A few months ago Goldman’s virtuous CEO, Lloyd Blankfein, was quoted in an interview with John Arlidge of The Sunday Times of London, saying that He was ‘doing God’s work.’
In the article, “I’m Doing God’s Work.’ Meet Mr. Goldman Sachs,” Blankfein went on to state that Goldman was part of a virtuous cycle allowing that “they have a social purpose.”
But many contend that they are socially challenged.
Goldman executives were on Capitol Hill yesterday to testify about their involvement in failed Abacus; the securitized investment that crumbled when the housing market crashed, shortly after being put together, leaving investors with millions of dollars in losses. Goldman failed to tell investors that the person who put the package together was taking a short position in the investment. John Paulson was betting on its failure even before it was completed.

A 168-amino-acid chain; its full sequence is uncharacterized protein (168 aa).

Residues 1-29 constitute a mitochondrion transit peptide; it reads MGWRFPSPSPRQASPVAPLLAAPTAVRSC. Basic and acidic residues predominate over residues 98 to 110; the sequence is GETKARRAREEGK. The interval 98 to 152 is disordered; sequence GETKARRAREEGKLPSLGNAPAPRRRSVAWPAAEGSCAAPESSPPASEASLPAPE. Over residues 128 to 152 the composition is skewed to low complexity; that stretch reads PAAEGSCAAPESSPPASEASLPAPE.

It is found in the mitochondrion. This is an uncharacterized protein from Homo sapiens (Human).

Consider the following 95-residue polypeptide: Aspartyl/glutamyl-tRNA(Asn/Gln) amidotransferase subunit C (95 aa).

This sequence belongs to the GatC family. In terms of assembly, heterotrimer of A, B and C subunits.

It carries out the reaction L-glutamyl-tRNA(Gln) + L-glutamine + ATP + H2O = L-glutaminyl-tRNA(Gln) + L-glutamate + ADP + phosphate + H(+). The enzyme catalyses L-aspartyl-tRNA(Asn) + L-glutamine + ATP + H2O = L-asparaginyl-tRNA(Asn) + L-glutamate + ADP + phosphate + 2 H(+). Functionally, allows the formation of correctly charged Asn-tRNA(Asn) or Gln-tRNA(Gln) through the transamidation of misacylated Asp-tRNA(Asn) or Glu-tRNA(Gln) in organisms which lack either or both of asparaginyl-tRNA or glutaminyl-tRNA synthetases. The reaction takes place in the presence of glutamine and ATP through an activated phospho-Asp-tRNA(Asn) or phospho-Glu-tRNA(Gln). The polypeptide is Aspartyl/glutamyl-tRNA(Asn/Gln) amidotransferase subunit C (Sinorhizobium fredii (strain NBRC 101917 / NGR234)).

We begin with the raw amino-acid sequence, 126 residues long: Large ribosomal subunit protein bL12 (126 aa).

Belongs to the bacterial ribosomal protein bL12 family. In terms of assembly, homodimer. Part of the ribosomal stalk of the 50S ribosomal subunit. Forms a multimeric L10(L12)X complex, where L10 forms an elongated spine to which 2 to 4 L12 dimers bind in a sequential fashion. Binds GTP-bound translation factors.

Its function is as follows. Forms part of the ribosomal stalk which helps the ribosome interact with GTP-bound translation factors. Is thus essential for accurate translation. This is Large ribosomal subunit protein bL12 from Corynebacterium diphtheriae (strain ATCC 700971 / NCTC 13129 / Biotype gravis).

The recent charges brought by the Securities and Exchange Commission charging Goldman with failure to disclose important details to investors in the Abacus deal could be only the first of many charges that the UnVirtuous Goldman will have to face.